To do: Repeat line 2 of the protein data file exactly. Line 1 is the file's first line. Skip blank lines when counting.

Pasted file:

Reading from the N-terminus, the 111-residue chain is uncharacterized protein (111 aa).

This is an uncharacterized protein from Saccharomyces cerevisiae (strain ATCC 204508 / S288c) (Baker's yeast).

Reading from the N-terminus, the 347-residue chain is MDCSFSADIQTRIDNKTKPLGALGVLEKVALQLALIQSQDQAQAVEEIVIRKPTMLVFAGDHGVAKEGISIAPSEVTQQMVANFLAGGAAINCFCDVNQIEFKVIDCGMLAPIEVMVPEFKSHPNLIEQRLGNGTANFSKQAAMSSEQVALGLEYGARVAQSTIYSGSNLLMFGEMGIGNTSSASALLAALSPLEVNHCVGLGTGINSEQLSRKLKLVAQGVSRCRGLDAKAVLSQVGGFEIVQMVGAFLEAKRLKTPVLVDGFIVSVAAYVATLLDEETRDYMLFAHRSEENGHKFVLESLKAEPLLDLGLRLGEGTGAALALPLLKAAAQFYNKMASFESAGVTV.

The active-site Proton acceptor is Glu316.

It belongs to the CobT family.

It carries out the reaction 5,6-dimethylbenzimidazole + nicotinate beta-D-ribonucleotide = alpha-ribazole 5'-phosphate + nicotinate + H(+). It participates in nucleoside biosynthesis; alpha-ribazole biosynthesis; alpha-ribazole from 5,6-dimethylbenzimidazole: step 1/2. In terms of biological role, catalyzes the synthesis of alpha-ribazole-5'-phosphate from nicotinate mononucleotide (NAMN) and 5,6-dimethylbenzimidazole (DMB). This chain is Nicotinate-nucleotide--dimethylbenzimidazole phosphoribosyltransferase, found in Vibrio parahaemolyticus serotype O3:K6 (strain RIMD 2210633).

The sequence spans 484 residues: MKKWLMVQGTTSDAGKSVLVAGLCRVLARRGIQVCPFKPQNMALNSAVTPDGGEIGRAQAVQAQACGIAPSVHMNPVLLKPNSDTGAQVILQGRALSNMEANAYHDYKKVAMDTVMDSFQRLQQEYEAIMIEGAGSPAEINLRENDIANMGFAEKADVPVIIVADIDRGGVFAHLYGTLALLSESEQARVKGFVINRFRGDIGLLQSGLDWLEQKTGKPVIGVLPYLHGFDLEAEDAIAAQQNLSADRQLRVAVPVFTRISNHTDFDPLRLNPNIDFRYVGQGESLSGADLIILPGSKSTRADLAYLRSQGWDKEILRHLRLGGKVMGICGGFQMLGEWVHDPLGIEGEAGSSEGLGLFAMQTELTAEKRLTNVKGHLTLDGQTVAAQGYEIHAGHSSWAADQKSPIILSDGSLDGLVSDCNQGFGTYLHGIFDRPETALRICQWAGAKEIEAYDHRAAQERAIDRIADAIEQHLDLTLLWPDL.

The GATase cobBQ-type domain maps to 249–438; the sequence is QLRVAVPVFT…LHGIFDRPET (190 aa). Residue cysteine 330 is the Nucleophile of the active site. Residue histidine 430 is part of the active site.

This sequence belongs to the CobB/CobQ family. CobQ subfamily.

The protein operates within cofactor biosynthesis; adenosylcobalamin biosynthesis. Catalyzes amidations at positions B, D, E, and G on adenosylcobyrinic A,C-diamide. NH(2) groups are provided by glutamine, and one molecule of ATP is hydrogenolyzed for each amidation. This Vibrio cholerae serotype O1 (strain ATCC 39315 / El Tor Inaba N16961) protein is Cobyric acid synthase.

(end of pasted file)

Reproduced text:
This is an uncharacterized protein from Saccharomyces cerevisiae (strain ATCC 204508 / S288c) (Baker's yeast).